This was going to be a response to ‘s thoughtful post about feeding her family less meat, but enough people have asked me about this sort of thing that I thought I’d post it to my own journal.

I’m an ovo-lacto vegetarian, and have been most of my life. I was raised vegetarian until my parents divorced, ate meat for four years when we lived with my grandparents and then stopped once I was old enough to cook for myself and never started again. I’m raising two kids in a vegetarian household now.

I’m not advocating vegetarianism for anyone; for me it’s a deeply personal choice. I do advocate a lower-impact diet for people where they can stomach it, but I would never tell someone to be fully veg unless they wanted to be. Enough people have asked me how to feed a family with only plants (or mostly plants) that I’m taking a stab at writing down what we do.

We’ve never (knock wood) had any food problems with our kids. As a general rule, I try not to keep junk around the house. I don’t buy crap I don’t want myself or my kids to eat, so whenever anyone is hungry, they are allowed to eat pretty much anything they want. They don’t get to dictate what I prepare though.

Either or myself prepares a meal and invites everyone to the table. Everyone sits down, we say a blessing, and we eat together. The little ones finish quickly and run around the table beating drums or playing piano while the adults try to talk, but other than that it mostly works.

If anyone does not like what they discover on their plate they either don’t eat much that night or ask permission to prepare their own alternative food (like a PB&J sandwich). Permission is always granted, food is never forced, though desserts are not given to children who do not eat dinner.

As a result, my kids sometimes go on weird food streaks that would horrify many parents – Rio currently seems to be living on a diet of whole wheat blueberry pancakes and burritos. Her sister is subsisting entirely on breastmilk, black beans and frozen blueberries.

They are both tall for their ages, slender, have gorgeous hair, teeth and skin, and are smarter than me. As long as they are both growing at a decent pace and not anemic, I am not worried. I will fret about their diets when my doctor tells me to and not before.

Typical breakfasts:
-burritos with eggs and black beans and cheese*
-granola with nuts and dried fruit, soaked in yoghurt and/or milk*
-blueberry pancakes with walnuts and maple syrup, possibly with an egg on the side*
-flax or hemp cereal with skim milk and a glass of OJ (this is my staple)

Typical lunches:
-mac&ch with soy or quorn nuggets*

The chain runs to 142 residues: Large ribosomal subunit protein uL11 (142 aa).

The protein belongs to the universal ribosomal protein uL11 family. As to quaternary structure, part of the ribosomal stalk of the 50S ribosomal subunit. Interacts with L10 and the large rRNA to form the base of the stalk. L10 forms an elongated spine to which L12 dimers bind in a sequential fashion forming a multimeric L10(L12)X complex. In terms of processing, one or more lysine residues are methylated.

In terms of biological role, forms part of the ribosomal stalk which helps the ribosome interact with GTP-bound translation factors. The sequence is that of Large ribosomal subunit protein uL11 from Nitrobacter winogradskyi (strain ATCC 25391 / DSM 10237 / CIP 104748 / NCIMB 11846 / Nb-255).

– noodle soup with tofu chunks, high-protein egg noodles, carrots, pease and corn*
– PB&J
– hummus sandwiches and veggies (peppers, tomatoes, carrots and the like)
– leftovers from dinner

Typical dinners:
– burritos with beans, rice and assorted toppings
– chili or stew
– stir-fry tofu and vegetables
– veggie burgers and salads
– Indian curries with lentils and rice
– pasta with quorn or soy nuggets
– Casserole or pot pie
– homemade pizza

Typical snacks:
– granola bars
– apples and nut butter
– yogurt, granola and fruit
– hard-boiled eggs
– orange slices and multi-grain cheerios

The $6 answer to the $60,000 question: Where do we get our protein? is a bigger fan of the fake meats than I, and he tends to mix up the seitan and the tofu and the quorn and the garden burgers to get an eclectic mix of protein sources. He also makes a protein shake every morning, using a spirulina based protein powder. Me, I like grains and beans and legumes of all sorts. In addition to obvious things like beans and rice and hummus and tofu, I use a lot of non-mainstream, high-protein stuff, like different varieties of lentils, quinoa, couscous, etc. I also choose toward protein in all my foods – I buy high-protein bread and high-protein cereal and even high-protein pretzels.

I use only whole grains in my cooking and baking, and as much fresh vegetables as I can afford. This makes for more protein and other vital nutrients in a lot of foods I used to think did not have much protein – they do, just not after they’ve been processed to death.

I’ve recently gone mostly vegan, and I am eating a lot of dark greens and taking supplements for my calcium and iron. In the past I’ve tended to have one dairy heavy meal a day, like omelettes for breakfast or grilled cheese for dinner. The dairy I do eat is organic, and I’m working on getting it local as well. Organics matter for footprint as well as personal health because they don’t use petro-chemicals in their production.

1. Everyone in my household (except the baby) takes a multi-vitamin every day. There are a lot of good brands out there. We happen to like